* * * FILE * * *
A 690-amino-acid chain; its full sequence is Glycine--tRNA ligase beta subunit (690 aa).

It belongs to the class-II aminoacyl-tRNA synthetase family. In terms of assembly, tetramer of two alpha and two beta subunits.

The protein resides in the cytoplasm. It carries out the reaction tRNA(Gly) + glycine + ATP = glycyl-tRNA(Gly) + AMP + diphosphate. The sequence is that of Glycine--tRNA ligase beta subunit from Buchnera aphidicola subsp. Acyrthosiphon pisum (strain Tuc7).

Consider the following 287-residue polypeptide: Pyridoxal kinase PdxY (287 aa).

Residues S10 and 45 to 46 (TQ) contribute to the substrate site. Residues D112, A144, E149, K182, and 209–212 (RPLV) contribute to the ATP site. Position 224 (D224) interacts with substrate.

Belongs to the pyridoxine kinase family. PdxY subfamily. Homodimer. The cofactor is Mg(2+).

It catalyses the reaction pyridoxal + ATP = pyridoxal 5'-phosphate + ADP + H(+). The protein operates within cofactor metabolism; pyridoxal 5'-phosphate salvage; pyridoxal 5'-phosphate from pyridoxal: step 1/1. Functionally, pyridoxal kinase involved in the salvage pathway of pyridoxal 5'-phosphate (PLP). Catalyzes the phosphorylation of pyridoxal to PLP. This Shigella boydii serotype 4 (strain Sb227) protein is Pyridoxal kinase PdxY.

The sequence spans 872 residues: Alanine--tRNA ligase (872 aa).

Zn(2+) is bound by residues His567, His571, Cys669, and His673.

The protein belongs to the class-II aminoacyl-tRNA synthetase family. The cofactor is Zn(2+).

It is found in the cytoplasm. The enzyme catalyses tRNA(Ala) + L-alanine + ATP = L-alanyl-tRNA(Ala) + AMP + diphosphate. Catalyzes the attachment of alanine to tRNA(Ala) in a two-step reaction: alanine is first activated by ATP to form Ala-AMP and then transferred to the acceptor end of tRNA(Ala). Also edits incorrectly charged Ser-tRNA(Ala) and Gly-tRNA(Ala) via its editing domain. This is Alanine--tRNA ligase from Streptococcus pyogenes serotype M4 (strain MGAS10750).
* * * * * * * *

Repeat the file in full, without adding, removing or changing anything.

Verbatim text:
A 690-amino-acid chain; its full sequence is Glycine--tRNA ligase beta subunit (690 aa).

It belongs to the class-II aminoacyl-tRNA synthetase family. In terms of assembly, tetramer of two alpha and two beta subunits.

The protein resides in the cytoplasm. It carries out the reaction tRNA(Gly) + glycine + ATP = glycyl-tRNA(Gly) + AMP + diphosphate. The sequence is that of Glycine--tRNA ligase beta subunit from Buchnera aphidicola subsp. Acyrthosiphon pisum (strain Tuc7).

Consider the following 287-residue polypeptide: Pyridoxal kinase PdxY (287 aa).

Residues S10 and 45 to 46 (TQ) contribute to the substrate site. Residues D112, A144, E149, K182, and 209–212 (RPLV) contribute to the ATP site. Position 224 (D224) interacts with substrate.

Belongs to the pyridoxine kinase family. PdxY subfamily. Homodimer. The cofactor is Mg(2+).

It catalyses the reaction pyridoxal + ATP = pyridoxal 5'-phosphate + ADP + H(+). The protein operates within cofactor metabolism; pyridoxal 5'-phosphate salvage; pyridoxal 5'-phosphate from pyridoxal: step 1/1. Functionally, pyridoxal kinase involved in the salvage pathway of pyridoxal 5'-phosphate (PLP). Catalyzes the phosphorylation of pyridoxal to PLP. This Shigella boydii serotype 4 (strain Sb227) protein is Pyridoxal kinase PdxY.

The sequence spans 872 residues: Alanine--tRNA ligase (872 aa).

Zn(2+) is bound by residues His567, His571, Cys669, and His673.

The protein belongs to the class-II aminoacyl-tRNA synthetase family. The cofactor is Zn(2+).

It is found in the cytoplasm. The enzyme catalyses tRNA(Ala) + L-alanine + ATP = L-alanyl-tRNA(Ala) + AMP + diphosphate. Catalyzes the attachment of alanine to tRNA(Ala) in a two-step reaction: alanine is first activated by ATP to form Ala-AMP and then transferred to the acceptor end of tRNA(Ala). Also edits incorrectly charged Ser-tRNA(Ala) and Gly-tRNA(Ala) via its editing domain. This is Alanine--tRNA ligase from Streptococcus pyogenes serotype M4 (strain MGAS10750).